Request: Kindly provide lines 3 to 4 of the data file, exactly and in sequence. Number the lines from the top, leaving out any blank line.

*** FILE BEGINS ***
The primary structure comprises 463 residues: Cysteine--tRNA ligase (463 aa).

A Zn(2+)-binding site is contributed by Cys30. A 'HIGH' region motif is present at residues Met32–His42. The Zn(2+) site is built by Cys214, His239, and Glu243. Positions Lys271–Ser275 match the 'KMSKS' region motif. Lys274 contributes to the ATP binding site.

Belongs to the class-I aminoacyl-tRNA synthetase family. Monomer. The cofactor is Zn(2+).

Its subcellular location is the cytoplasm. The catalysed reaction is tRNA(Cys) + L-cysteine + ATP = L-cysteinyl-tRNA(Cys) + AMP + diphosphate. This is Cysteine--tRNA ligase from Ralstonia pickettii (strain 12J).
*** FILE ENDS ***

Belongs to the class-I aminoacyl-tRNA synthetase family. Monomer. The cofactor is Zn(2+).

Its subcellular location is the cytoplasm. The catalysed reaction is tRNA(Cys) + L-cysteine + ATP = L-cysteinyl-tRNA(Cys) + AMP + diphosphate. This is Cysteine--tRNA ligase from Ralstonia pickettii (strain 12J).